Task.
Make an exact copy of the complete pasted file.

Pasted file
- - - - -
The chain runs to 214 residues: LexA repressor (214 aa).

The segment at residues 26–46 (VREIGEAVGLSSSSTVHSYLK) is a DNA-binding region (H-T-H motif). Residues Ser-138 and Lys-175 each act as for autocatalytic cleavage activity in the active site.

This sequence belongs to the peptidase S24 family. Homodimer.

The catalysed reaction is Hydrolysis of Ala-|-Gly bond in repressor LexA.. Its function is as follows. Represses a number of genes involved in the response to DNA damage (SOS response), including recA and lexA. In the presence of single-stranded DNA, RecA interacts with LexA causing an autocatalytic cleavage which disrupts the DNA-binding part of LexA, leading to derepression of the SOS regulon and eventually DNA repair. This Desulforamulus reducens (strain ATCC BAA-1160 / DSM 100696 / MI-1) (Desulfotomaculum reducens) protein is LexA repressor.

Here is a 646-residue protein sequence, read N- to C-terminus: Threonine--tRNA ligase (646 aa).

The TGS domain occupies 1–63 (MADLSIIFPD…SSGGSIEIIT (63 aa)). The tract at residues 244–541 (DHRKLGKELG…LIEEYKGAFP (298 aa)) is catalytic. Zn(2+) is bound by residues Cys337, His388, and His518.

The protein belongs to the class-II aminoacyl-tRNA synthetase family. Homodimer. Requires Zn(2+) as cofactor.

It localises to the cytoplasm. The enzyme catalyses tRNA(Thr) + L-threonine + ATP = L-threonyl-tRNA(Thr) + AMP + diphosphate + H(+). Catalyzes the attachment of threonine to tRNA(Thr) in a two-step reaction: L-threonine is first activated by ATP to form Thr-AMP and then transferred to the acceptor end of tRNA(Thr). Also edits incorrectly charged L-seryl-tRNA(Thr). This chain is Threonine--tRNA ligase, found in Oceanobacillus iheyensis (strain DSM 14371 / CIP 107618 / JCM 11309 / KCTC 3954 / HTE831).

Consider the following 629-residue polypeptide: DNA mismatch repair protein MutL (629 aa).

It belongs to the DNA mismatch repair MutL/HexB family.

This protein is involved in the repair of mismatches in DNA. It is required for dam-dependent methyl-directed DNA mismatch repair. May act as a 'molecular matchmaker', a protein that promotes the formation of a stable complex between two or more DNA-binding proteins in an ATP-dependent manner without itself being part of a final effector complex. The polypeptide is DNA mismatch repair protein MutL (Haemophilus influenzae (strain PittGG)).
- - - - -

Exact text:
The chain runs to 214 residues: LexA repressor (214 aa).

The segment at residues 26–46 (VREIGEAVGLSSSSTVHSYLK) is a DNA-binding region (H-T-H motif). Residues Ser-138 and Lys-175 each act as for autocatalytic cleavage activity in the active site.

This sequence belongs to the peptidase S24 family. Homodimer.

The catalysed reaction is Hydrolysis of Ala-|-Gly bond in repressor LexA.. Its function is as follows. Represses a number of genes involved in the response to DNA damage (SOS response), including recA and lexA. In the presence of single-stranded DNA, RecA interacts with LexA causing an autocatalytic cleavage which disrupts the DNA-binding part of LexA, leading to derepression of the SOS regulon and eventually DNA repair. This Desulforamulus reducens (strain ATCC BAA-1160 / DSM 100696 / MI-1) (Desulfotomaculum reducens) protein is LexA repressor.

Here is a 646-residue protein sequence, read N- to C-terminus: Threonine--tRNA ligase (646 aa).

The TGS domain occupies 1–63 (MADLSIIFPD…SSGGSIEIIT (63 aa)). The tract at residues 244–541 (DHRKLGKELG…LIEEYKGAFP (298 aa)) is catalytic. Zn(2+) is bound by residues Cys337, His388, and His518.

The protein belongs to the class-II aminoacyl-tRNA synthetase family. Homodimer. Requires Zn(2+) as cofactor.

It localises to the cytoplasm. The enzyme catalyses tRNA(Thr) + L-threonine + ATP = L-threonyl-tRNA(Thr) + AMP + diphosphate + H(+). Catalyzes the attachment of threonine to tRNA(Thr) in a two-step reaction: L-threonine is first activated by ATP to form Thr-AMP and then transferred to the acceptor end of tRNA(Thr). Also edits incorrectly charged L-seryl-tRNA(Thr). This chain is Threonine--tRNA ligase, found in Oceanobacillus iheyensis (strain DSM 14371 / CIP 107618 / JCM 11309 / KCTC 3954 / HTE831).

Consider the following 629-residue polypeptide: DNA mismatch repair protein MutL (629 aa).

It belongs to the DNA mismatch repair MutL/HexB family.

This protein is involved in the repair of mismatches in DNA. It is required for dam-dependent methyl-directed DNA mismatch repair. May act as a 'molecular matchmaker', a protein that promotes the formation of a stable complex between two or more DNA-binding proteins in an ATP-dependent manner without itself being part of a final effector complex. The polypeptide is DNA mismatch repair protein MutL (Haemophilus influenzae (strain PittGG)).